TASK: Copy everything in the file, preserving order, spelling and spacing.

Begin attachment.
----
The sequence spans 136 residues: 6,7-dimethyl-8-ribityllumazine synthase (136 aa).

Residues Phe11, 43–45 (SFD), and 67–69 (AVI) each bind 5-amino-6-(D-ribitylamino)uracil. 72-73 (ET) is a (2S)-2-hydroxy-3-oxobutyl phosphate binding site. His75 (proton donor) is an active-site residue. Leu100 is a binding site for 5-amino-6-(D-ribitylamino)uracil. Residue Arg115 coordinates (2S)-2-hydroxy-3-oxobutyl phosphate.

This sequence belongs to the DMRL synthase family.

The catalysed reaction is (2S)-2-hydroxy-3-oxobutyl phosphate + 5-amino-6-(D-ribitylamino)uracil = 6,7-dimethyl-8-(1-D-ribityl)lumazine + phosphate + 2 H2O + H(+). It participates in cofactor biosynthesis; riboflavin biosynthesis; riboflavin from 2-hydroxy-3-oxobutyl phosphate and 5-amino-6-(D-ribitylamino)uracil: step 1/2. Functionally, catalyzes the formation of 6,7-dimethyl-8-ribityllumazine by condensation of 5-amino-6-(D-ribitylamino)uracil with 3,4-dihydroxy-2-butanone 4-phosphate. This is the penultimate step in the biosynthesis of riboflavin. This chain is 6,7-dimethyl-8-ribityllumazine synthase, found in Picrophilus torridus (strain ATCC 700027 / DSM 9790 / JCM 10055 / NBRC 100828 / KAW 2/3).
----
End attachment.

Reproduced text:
The sequence spans 136 residues: 6,7-dimethyl-8-ribityllumazine synthase (136 aa).

Residues Phe11, 43–45 (SFD), and 67–69 (AVI) each bind 5-amino-6-(D-ribitylamino)uracil. 72-73 (ET) is a (2S)-2-hydroxy-3-oxobutyl phosphate binding site. His75 (proton donor) is an active-site residue. Leu100 is a binding site for 5-amino-6-(D-ribitylamino)uracil. Residue Arg115 coordinates (2S)-2-hydroxy-3-oxobutyl phosphate.

This sequence belongs to the DMRL synthase family.

The catalysed reaction is (2S)-2-hydroxy-3-oxobutyl phosphate + 5-amino-6-(D-ribitylamino)uracil = 6,7-dimethyl-8-(1-D-ribityl)lumazine + phosphate + 2 H2O + H(+). It participates in cofactor biosynthesis; riboflavin biosynthesis; riboflavin from 2-hydroxy-3-oxobutyl phosphate and 5-amino-6-(D-ribitylamino)uracil: step 1/2. Functionally, catalyzes the formation of 6,7-dimethyl-8-ribityllumazine by condensation of 5-amino-6-(D-ribitylamino)uracil with 3,4-dihydroxy-2-butanone 4-phosphate. This is the penultimate step in the biosynthesis of riboflavin. This chain is 6,7-dimethyl-8-ribityllumazine synthase, found in Picrophilus torridus (strain ATCC 700027 / DSM 9790 / JCM 10055 / NBRC 100828 / KAW 2/3).